Standing up for diversity and representation in mainstream comics is an exercise in patience, persistence, and outright determination. You gotta have stamina for this, because it’s been a long fight and it looks like we’re to be in it for a while. Sometimes it feels like we’re still waiting for the Big Two to catch up, to recalibrate their fictional universes so that they can better reflect the racial and cultural make-up of the real world and its readers.
To be fair, things are getting better. And while some of the long-established characters have seen success in swapping their racial identities (such as Sam Wilson becoming Captain America for a period of time and Kamala Khan becoming the permanent Ms. Marvel), some creators prefer to step into the arena themselves and try to even the playing field with all-new characters, on their own terms. Ethiopian comics writer Beserat Debebe is one such creator. Debebe is the founder of ETAN Comics, a creative platform that, according to its website, seeks to “Entertain, Empower, and Educate” through the production of African superhero comics.
ETAN Comics started out with JEMBER, a comics series about the world’s first ever Ethiopian superhero. Already two issues in, its story seems to be expanding rather quickly to make space for its own shared universe, where African heroes lead the way.
Debebe’s success with JEMBER has allowed him to move forward with his second comic book series HAWI, a new story centered on Ethiopia’s first ever female superhero. HAWI is currently running on an already successful Kickstarter campaign and looks to be a strong entry for ETAN Comics. The universe is holding quite steady.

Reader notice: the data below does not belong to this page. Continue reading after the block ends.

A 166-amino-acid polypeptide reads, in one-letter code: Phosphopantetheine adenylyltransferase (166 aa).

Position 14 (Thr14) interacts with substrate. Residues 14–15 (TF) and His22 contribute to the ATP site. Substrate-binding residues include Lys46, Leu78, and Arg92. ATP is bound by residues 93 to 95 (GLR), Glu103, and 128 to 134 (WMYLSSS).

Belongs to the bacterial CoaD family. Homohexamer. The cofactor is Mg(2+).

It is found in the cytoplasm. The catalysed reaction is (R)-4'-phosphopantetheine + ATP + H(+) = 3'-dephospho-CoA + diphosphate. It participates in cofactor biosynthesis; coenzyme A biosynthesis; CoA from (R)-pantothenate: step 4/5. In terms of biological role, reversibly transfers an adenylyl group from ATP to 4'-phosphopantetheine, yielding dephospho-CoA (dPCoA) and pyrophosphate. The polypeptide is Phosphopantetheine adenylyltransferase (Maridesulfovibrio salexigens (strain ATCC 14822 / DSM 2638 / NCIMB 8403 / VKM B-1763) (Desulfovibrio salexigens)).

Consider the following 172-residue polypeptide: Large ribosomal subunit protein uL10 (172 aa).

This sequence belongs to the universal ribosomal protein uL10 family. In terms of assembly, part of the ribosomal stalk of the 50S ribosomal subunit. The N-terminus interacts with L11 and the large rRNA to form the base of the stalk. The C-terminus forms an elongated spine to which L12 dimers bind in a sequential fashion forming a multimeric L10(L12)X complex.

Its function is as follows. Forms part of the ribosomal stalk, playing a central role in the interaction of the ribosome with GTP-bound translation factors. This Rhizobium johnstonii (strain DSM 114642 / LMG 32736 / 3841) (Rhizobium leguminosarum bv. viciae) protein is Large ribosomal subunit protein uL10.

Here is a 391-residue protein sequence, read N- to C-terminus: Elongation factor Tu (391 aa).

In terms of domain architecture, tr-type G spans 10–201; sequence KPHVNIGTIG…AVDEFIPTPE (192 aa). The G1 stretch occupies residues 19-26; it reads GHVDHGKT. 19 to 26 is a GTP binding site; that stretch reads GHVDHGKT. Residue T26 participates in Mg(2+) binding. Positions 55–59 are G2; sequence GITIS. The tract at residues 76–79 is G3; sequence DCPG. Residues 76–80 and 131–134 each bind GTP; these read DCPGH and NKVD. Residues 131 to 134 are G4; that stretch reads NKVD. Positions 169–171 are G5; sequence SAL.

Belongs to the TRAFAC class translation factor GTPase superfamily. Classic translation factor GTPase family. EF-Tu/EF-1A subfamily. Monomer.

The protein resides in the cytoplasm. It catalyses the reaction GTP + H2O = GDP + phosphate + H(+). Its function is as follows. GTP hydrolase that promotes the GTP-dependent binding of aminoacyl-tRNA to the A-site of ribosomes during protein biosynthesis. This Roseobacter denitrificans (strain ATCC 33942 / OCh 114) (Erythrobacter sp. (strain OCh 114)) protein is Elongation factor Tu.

I had a chance to talk with Beserat Debebe on what HAWI means to him, what we can expect from ETAN Comics, and what the future of African superheroes looks like. It follows below.
Ricardo Serrano: Can you elaborate on what ETAN Comics is and what inspired it?
Beserat Debebe: I started ETAN COMICS because I couldn’t wait any longer for an Ethiopian Superhero to exist. I have read comics, fantasy stories and watched superhero movies since I was 13. Since then, I have thoroughly enjoyed how much comics and the movie industry have grown. But 15 years later, there still isn’t one Ethiopian Superhero. I really wanted it to exist so I decided I’m going to create it. It was a scary decision full of impostor syndrome but I am SO glad I did it. It was and still is one of the best decisions I have made in my life. ETAN COMICS is a platform dedicated to creating fresh African fantasy stories via mediums such as comic books and graphic novels. We hope to expand into other segments such as animation and more as we grow.
Serrano: Classic superhero characters have a long tradition of borrowing elements from Western myths, often times to represent and uphold Western values. How do you approach African superheroes and the ideas they stand for?